not in lang_specific_driver but later, in gcc.c after it's determined the 
language for each input file; that way, lang_specific_driver wouldn't need 
to look at file suffixes and track -x options to work out whether a 
particular input file is a source file for its own language.

4. Related to that, logic identifying which option (OPT_ value) if any 
causes the static version of which library to be linked in, and 
controlling whether shared libgcc is the default for a particular driver 
or not.

5. There may be extra or different libraries for static linking or 
profiling; see what g++spec.c does.

> 1/ determining that the action is PCH
> (and ensuring that no link commands are put into the driver line -- these
> cause collect2 to be invoked which barfs because there is no linking to do).

Yes, I suppose so.

> 3/ consider that the input files might be supplied from a file list and that
> should be considered before quitting with a "no files, not prepared to ... "

@files are expanded as the very first stage in processing argv, so 
lang_specific_driver does not need to consider them at all.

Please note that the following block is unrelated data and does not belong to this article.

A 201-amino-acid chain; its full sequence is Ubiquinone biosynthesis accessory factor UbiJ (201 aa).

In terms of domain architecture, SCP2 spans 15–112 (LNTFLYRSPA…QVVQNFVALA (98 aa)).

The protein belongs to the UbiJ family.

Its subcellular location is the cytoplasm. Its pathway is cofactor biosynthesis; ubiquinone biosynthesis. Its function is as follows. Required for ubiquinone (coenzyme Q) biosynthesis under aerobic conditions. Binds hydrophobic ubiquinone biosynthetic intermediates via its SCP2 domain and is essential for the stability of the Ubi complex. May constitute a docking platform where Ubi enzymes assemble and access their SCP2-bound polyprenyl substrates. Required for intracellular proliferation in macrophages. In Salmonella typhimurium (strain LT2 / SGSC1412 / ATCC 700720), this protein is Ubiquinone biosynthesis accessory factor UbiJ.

Philip Herron - Sept. 5, 2010, 2:54 a.m.
On 4 September 2010 16:05, Joseph S. Myers <joseph@codesourcery.com> wrote:
> On Sat, 4 Sep 2010, IainS wrote:
>
>> What do you think of these as common functionality to be collected up?
>
> 1. Functions to append either copied or new arguments to the new array of
> arguments without needing an error-prone calculation of the exact size of
> that array.  Only Fortran has this at present, but it would clearly be
> good for all drivers.
>
> 2. Description of how the mapping from file extensions to languages
> differs from the default (for example, g++ compiles .c files as C++).
> Should be able to go in a datastructure.  Consider having some structure
> provided by the drivers that is used by lookup_compiler to override its
> defaults rather than inserting -x options on the command line.
>
> 3. Logic for when the language's libraries need to be appended and for
> putting them in the right sequence (see what gfortranspec.c does about
> arranging the sequence -lgfortran -lm).  It might be better for this to go
> not in lang_specific_driver but later, in gcc.c after it's determined the
> language for each input file; that way, lang_specific_driver wouldn't need
> to look at file suffixes and track -x options to work out whether a
> particular input file is a source file for its own language.
>
> 4. Related to that, logic identifying which option (OPT_ value) if any
> causes the static version of which library to be linked in, and
> controlling whether shared libgcc is the default for a particular driver
> or not.
>
> 5. There may be extra or different libraries for static linking or
> profiling; see what g++spec.c does.
>
>> 1/ determining that the action is PCH